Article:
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Web Security
charter-ietf-websec-01

Snapshots: 01
Charter for "Web Security" (websec) WG
WG State: Active
Charter State:
Responsible AD: none

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Last updated: 2010-10-12

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Charter charter-ietf-websec-01

Problem Statement
  
  Although modern Web applications are built on top of HTTP, they provide
  rich functionality and have requirements beyond the original vision of
  static web pages.  HTTP, and the applications built on it, have evolved
  organically.  Over the past few years, we have seen a proliferation of
  AJAX-based web applications (AJAX being shorthand for asynchronous
  JavaScript and XML), as well as Rich Internet Applications (RIAs), based
  on so-called Web 2.0 technologies.  These applications bring both
  luscious eye-candy and convenient functionality, e.g. social networking,
  to their users, making them quite compelling.  At the same time, we are
  seeing an increase in attacks against these applications and their
  underlying technologies.
  
  The list of attacks is long and includes Cross-Site-Request Forgery
  (CSRF)-based attacks, content-sniffing, cross-site-scripting (XSS)
  attacks, attacks against browsers supporting anti-XSS policies,
  clickjacking attacks, malvertising attacks, as well as man-in-the-middle
  (MITM) attacks against "secure" (e.g. Transport Layer Security
  (TLS/SSL)-based) web sites along with distribution of the tools to carry
  out such attacks (e.g. sslstrip).
  
  Objectives and Scope
  
  With the arrival of new attacks the introduction of new web security
  indicators, security techniques, and policy communication mechanisms
  have sprinkled throughout the various layers of the Web and HTTP.
  
  The goal of this working group is to compose an overall "problem
  statement and requirements" document derived from surveying the
  issues outlined in the above section ([1] provides a starting point).
  The requirements guiding the work will be taken from the Web
  application and Web security communities.  The scope of this document
  is HTTP applications security, but does not include HTTP authentication,
  nor internals of transport security which are addressed by other working
  groups (although it may make reference to transport security as an
  available security "primitive").  See the "Out of Scope" section, below.
  
  Additionally, the WG will standardize a small number of selected
  specifications that have proven to improve security of Internet
  Web applications.  Initial work will be the following topics:
  
    - Same origin policy, as discussed in draft-abarth-origin
      (see also Appendices A and B, below)
  
    - HTTP Strict transport security, as discussed in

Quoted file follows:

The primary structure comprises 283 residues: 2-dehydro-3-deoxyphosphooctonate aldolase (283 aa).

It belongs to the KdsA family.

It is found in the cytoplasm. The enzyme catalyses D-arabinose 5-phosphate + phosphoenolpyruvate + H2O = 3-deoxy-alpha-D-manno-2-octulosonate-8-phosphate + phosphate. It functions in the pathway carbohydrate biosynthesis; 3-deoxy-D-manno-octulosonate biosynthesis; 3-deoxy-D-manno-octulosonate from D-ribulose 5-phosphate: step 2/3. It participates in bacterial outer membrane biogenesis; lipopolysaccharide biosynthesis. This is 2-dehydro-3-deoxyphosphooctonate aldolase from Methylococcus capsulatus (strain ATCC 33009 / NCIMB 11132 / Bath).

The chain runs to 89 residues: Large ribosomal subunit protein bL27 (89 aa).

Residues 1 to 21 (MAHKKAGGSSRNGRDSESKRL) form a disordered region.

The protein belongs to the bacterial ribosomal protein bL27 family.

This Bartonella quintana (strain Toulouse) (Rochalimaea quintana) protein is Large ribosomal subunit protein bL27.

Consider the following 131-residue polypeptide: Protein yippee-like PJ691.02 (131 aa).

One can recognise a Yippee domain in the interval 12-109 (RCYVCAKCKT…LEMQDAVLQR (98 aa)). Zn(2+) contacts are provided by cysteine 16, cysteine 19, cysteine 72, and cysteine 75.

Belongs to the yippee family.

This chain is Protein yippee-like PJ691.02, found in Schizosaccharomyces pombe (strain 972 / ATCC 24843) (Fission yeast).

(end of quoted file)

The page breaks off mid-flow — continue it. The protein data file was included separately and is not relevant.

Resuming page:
draft-hodges-strict-transport-sec
  
    - Media type sniffing, as discussed in draft-abarth-mime-sniff
  
  This working group will work closely with IETF Apps Area WGs (such as
  HYBI, HTTPstate, and HTTPbis), as well as appropriate W3C working
  group(s) (e.g. HTML, WebApps).
  
  Out of Scope
  
  As noted in the objectives and scope (above), this working group's
  scope does not include working on HTTP Authentication nor underlying
  transport (secure or not) topics. So, for example, these items are
  out-of-scope for this WG:
  
    - Replacements for BASIC and DIGEST authentication
  
    - New transports (e.g. SCTP and the like)
  
  Deliverables
  
  1. A document illustrating the security problems Web applications are
  facing and listing design requirements.  This document shall be
  Informational.
  
  2. A selected set of technical specifications documenting deployed
  HTTP-based Web security solutions. These documents shall be Standards
  Track.
  
  References
  
  [1] Hodges and Steingruebl, "The Need for a Coherent Web Security Policy
  Framework", W2SP position paper, 2010.
  http://w2spconf.com/2010/papers/p11.pdf
  
  Appendices
  
  A. Relationship between origin work in IETF WebSec and W3C HTML WG
  
  draft-abarth-origin defines the nuts-and-bolts of working with
  origins (computing them from URIs, comparing them to each other, etc).
  HTML5 defines HTML-specific usage of origins.  For example, when
  making an HTTP request, HTML5 defines how to compute which origin
  among all the origins rendering HTML is the one responsible for making
  the request.  draft-abarth-origin then takes that origin, serializes
  it to a string, and shoves it in a header.
  
  B. Origin work may yield two specifications
  
  There also seems to be demand for a document that describes the
  same-origin security model overall.  However, it seems like that
  document ought to be more informative rather than normative. The
  working group may split draft-abarth-origin into separate informative
  and standards track specifications, the former describing same-origin
  security model, and the latter specifying the nuts-and-bolts of working
  with origins (computing them from URLs, comparing them to each other,
  etc).